Tryptophan – Does it Work as a Calmer?

Tryptophan has recently had a large amount of bad press as regards its use as a calmer for horses. For example, a friend recently sent me this review of L-Tryptophan as a calmer for horses: http://bit.ly/1A8hRaS.

Although I think this article is very well researched (and the authors must’ve spent weeks gathering all this info together), I do disagree fundamentally on some of its points.

Firstly, a bit of background information. This is how Tryptophan (an essential amino acid) works:

Tryptophan >>>>>> 5-Hydroxytryptophan (5-HTP) >>>>>>>>Serotonin

Tryptophan is converted into 5-HTP which passes into the brain and is then converted into Serotonin, the calm and happy neurotransmitter. ☺

The article that I was sent pointed out that:

  1. There are zero studies that confirm Tryptophan as a calmer in horses. This is true. It is also true of a huge number of other nutraceuticals. Research into naturally occurring, easily available ingredients is limited, because of the lack of financial return to big pharmaceuticals. Especially in horses. It doesn’t mean that Tryptophan isn’t a valid calmer.
  1. Of the work that has been done, very low doses of Tryptophan (25 and 50mg per day) cause mild excitement. (Bagshaw study.) As mentioned in the article, this study was very flawed. Only a few horses, only a few hours, too low a dose, breed differences. IMHO the poor horses probably just got a bit bored of standing around having their heart rate measured. I think this dose of Tryptophan did absolutely nothing.
  1. Very high oral doses (350 and 600mg/kg bodyweight) lead to anaemia, increased respiration and haemolysis. This also doesn’t mean that Tryptophan doesn’t work as a calmer. It just means that very high doses are dangerous. Very high doses of carrots are also dangerous. That doesn’t mean that it is bad to feed horses carrots.

(Note: The daily dose of Tryptophan included in our Calm mix is 2000 mg per day. This is above the dose that Bagshaw found to cause slight excitement (25 or 50mg per day) and way below the dose that Paradis found to cause anaemia (175 000 mg or 300 000 mg per day).)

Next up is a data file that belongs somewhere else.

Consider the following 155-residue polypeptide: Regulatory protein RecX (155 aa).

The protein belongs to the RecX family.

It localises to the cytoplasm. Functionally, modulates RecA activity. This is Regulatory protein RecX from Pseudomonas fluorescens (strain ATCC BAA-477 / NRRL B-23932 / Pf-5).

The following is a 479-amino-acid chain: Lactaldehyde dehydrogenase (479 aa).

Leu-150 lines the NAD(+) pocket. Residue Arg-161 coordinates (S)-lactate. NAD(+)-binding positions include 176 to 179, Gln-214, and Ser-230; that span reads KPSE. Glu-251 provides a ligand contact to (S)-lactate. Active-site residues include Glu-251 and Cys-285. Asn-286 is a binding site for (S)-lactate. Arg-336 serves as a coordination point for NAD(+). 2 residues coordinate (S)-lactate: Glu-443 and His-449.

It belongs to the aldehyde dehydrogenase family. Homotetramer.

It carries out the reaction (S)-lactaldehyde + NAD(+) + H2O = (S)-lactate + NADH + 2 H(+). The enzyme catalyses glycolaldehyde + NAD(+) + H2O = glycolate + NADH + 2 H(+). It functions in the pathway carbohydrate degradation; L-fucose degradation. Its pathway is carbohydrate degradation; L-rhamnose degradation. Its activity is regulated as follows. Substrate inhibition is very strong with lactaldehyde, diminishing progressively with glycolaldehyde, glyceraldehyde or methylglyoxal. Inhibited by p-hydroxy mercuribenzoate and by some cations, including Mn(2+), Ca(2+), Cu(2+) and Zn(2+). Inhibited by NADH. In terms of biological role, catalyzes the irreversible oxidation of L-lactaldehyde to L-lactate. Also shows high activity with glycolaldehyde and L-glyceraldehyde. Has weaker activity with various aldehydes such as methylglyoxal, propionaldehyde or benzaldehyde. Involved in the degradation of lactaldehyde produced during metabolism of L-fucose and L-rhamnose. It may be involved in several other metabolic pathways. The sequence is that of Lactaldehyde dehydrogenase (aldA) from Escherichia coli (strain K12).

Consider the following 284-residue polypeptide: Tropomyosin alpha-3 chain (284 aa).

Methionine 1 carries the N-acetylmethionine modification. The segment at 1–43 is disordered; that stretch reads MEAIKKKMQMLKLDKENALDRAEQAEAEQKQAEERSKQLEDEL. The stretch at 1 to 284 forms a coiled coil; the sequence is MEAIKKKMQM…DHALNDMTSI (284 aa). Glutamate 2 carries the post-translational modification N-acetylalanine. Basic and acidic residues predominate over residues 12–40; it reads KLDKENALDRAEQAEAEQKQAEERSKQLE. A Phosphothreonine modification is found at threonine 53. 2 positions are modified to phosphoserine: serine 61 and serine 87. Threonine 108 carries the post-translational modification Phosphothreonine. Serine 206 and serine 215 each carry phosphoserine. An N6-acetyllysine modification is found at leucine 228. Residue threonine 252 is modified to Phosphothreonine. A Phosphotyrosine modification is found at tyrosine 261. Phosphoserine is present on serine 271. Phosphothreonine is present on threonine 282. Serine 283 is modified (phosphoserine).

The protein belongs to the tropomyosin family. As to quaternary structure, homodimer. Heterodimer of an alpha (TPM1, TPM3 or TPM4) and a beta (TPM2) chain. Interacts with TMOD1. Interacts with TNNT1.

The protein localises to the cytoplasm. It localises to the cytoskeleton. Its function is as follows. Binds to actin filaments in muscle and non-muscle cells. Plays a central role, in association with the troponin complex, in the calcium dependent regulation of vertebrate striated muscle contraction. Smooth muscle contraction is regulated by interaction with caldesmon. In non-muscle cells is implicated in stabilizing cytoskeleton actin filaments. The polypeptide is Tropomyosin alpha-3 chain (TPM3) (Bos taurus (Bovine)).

1. They then make the point that other factors (diet, exercise, gender etc.) influence the uptake of Tryptophan and therefore the effectiveness.  This is also true (in fact I think it’s a bit of a no-brainer), but also doesn’t mean that Tryptophan doesn’t work.
  1. The one point they make which is that Tryptophan might decrease endurance is valid.  But I guess if you have a horse that leaps around like a maniac for half of the endurance ride, that might also decrease his ability to stay the distance. It’s a judgement call.
  1. Then there is the also very valid point that excitability in horses is not exactly well defined. Is it hysteria? Or aggression? Or hyperactivity? Or fearfulness? Because Tryptophan seems (in studies in other species) to have varying effectiveness in controlling these varied symptoms. Aggression, fearfulness and hysteria are decreased by Tryptophan. Whereas hyperactivity isn’t.

The one symptom which has strongly been shown to improve with Tryptophan supplementation in other species is depression. Which these authors immediately disregarded because they felt it was irrelevant to horses. I disagree. I think horses can and do get depressed. And that anything that improves mood is bound (IMHO) to improve behaviour.

One possible reason for Tryptophan sometimes not performing ideally as a calmer is due to a liver enzyme called Tryptophan pyrrolase. This enzyme breaks Tryptophan down, rendering it inactive. It is known to be activated by an increased concentration of Tryptophan in the horse’s system.  So, the more Tryptophan is present, the more it is broken down by the enzyme.

In our Calm mix, we have neatly bypassed this phenomenon by adding Vitamin D3. In a very recent Screen Shot 2015-08-15 at 15.35.06study, Vitamin D3 has been found to increase the production of the enzyme Tryptophan Hydroxylase 2. This is the enzyme which drives the conversion of Tryptophan to 5-HTP, which in turn is converted to Serotonin. The conversion of Tryptophan to 5-HTP is the rate limiting step (slows the whole process down). So anything that can increase this step is invaluable in getting a higher Serotonin level into your horse’s brain.  And, more importantly, it mops up the spare Tryptophan sitting around so you don’t have the elevated level of Tryptophan activating its own breakdown. Clever, hey?

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